Rut prediction analysis and hunting tips for the remainder of the season.
By Charles Alsheimer
I received an email two nights ago from Wayne Laroche (he’s hunting in northern Maine) asking for my assessment of this year’s rut — specifically he wanted to know if I thought the majority of the breeding was over. So, here goes:
For starters, all of my research does (6) were done breeding on Nov. 17. The first one bred on Nov. 1 and the last two on Nov. 17, with the peak-breeding Nov. 14.
As far as the wild herd around my farm, I killed a nice buck on Nov. 17 as it “dog trotted” two does around one of our food plots. I might add that neither doe left the plot and the buck did not aggressively pursue either doe, (Also, there was a 2-1/2 year-old buck in the plot at the time and he paid no attention to what was going on) an indication that both does had been bred, and out of estrus for some time.
Thus, I believe from my camera data, our enclosure does breeding dates, what I’m seeing in the wild, and data shared with me from across North America (by many of you) that 90 percent of the breeding was over by this past weekend (Nov. 18) which is a full week earlier than last year, when the full moon hit on Nov. 10.
As many of you know, this is exactly as Wayne and I predicted it would take place in the data we provided for the 2012 Deer & Deer Hunting calendar, and in my Lunar Rut predictions for the September issue of Deer & Deer Hunting magazine.
A quote I received the other day from Dr. Dave Samuel (one of the most respected deer biologists in North America) pretty much sums up this year: “You nailed it this year my friend.”
What can we expect moving forward?
As of right now you will be seeing does back on prime food sources, without fear of being mugged by a buck, yearling bucks wandering around aimlessly, and mature bucks hitting food hard in an attempt to put on weight they lost (mostly at night).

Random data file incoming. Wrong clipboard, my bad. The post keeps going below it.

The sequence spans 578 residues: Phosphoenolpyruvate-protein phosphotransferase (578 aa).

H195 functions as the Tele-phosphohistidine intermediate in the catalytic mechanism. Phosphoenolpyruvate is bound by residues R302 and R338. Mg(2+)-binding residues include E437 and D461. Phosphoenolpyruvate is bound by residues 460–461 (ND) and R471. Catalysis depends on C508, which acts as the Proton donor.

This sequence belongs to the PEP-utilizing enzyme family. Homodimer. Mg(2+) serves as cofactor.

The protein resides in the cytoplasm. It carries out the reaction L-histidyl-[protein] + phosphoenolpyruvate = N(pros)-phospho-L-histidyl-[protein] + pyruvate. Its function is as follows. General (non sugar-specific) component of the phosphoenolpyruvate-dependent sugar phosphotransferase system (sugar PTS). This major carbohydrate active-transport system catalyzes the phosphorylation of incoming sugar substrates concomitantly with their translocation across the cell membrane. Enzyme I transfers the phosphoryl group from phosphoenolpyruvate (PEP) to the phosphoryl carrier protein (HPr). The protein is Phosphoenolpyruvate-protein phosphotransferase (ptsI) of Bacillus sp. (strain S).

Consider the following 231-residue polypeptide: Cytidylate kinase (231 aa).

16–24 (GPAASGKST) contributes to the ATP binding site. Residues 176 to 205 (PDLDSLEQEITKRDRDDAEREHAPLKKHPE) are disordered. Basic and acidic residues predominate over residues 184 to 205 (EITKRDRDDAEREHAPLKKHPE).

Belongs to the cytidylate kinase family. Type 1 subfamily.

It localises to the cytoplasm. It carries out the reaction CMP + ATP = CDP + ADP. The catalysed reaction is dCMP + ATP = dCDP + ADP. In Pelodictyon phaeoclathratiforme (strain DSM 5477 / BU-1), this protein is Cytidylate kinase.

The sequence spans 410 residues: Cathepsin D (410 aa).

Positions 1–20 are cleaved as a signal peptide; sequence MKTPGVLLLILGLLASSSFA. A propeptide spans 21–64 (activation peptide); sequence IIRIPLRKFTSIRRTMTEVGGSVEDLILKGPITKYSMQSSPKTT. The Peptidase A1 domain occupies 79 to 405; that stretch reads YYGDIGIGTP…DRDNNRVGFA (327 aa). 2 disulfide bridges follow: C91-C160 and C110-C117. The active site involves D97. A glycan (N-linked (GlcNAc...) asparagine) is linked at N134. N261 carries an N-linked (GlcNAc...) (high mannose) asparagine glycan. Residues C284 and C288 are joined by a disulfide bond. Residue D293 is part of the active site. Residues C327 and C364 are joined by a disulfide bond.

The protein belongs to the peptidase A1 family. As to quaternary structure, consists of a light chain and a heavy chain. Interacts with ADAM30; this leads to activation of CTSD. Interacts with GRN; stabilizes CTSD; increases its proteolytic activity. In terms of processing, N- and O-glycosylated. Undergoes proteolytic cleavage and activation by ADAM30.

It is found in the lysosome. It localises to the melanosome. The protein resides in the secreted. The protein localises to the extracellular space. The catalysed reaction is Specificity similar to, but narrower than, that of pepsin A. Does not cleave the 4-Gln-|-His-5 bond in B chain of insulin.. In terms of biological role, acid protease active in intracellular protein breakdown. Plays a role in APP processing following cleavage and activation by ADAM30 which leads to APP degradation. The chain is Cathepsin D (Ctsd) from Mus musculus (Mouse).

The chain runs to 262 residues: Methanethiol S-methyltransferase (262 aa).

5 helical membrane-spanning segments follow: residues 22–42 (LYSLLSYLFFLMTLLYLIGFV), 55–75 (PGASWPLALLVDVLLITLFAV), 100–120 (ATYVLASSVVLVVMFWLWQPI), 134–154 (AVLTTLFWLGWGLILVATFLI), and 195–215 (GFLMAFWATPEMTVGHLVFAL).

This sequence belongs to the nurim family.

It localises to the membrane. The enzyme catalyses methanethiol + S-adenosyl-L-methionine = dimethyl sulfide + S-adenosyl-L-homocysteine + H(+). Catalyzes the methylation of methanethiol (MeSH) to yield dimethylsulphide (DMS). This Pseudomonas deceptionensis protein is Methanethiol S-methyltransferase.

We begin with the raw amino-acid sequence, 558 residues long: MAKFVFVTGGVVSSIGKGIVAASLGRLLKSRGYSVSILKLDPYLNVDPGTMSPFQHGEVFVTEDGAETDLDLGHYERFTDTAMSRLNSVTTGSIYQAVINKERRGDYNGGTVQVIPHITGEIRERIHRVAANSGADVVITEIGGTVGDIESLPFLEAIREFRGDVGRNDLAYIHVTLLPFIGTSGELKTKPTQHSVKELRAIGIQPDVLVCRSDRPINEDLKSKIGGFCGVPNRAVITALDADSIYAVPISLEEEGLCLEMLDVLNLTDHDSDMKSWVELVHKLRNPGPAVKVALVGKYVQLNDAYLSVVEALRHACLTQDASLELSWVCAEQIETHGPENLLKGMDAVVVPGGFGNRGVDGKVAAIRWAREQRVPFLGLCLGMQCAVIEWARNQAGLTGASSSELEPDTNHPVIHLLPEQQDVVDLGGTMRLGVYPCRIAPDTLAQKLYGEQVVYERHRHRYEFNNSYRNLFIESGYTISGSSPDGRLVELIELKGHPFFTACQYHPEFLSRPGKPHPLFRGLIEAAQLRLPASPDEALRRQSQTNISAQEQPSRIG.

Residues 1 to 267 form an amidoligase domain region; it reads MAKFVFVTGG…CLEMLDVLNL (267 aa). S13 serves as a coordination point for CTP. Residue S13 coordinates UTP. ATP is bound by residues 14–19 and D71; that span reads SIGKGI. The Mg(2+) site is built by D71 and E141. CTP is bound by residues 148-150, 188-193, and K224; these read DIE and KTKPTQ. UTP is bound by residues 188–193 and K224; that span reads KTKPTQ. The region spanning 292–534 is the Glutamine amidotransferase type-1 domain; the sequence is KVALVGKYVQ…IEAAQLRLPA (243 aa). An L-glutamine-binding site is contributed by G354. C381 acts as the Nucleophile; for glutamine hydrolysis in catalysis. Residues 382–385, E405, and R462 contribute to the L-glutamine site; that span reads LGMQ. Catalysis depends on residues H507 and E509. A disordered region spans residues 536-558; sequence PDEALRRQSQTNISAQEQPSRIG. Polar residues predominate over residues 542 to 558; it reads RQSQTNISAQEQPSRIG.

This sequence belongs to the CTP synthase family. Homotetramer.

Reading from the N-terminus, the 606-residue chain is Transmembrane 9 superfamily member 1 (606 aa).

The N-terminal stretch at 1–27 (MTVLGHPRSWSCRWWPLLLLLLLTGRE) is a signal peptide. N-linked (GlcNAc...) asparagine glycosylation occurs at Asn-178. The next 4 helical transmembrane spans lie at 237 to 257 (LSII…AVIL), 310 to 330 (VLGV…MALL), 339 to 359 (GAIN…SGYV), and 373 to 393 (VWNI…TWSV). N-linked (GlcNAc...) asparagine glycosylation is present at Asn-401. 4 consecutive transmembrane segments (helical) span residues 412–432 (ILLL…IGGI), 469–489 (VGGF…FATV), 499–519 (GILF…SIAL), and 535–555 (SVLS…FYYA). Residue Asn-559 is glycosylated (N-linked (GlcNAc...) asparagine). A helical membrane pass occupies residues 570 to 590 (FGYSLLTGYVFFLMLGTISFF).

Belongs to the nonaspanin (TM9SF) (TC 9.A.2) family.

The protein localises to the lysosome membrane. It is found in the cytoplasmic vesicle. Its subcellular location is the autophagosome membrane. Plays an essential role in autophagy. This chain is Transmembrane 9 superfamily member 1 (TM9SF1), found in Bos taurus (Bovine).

Hit the food sources if you want to kill a buck. Also, in short order, the best time of the day to hunt a food source will be midday and the last two hours of daylight (for stand hunters). Deer need to eat every 4 to 5 hours and most mature bucks are bedding just before dawn — thus they need to hit food by midday, then bed until an hour or so before dark, before feeding again.
Also, most mature bucks are now very exhausted from the rut. Yesterday, when I caped and skinned my buck there was zero fat on him (he dressed 185 pounds, which means his pre-rut weight was about 220 pounds), so he had been running and breeding hard since the full moon hit on Oct. 29.
To recap, it is important to repeat that what Wayne Laroche and I have now been doing for 15+ years is not rocket science. Though it will never be 100 percent accurate (nothing is), it is now easy to figure out when the northern rut will kick in and go hot-to-trot.
For science to be science, it needs to be observable and repeatable and as a result of these 15 years of data collection we now have the repeatable lunar cycles, and more than overwhelmed with observable data — to the point that we are now be able to predict how the northern whitetail rut will play out —again, this isn’t rocket science. That said, next year will be very similar to 1999, 2002, 2010. These are all years when the second full moon after the autumn equinox fell on or slightly after Oct. 21.
This kind of year (2013) takes a heavy toll on bucks (especially mature bucks) because they’ll run themselves ragged for over a month as they search for does that can enter estrus over a month long period.
As I’ve said for many years now, thanks to all of you — from Maine to Saskatchewan — I appreciate your rutting insight and the data. Wayne and I could not have done this without your help.
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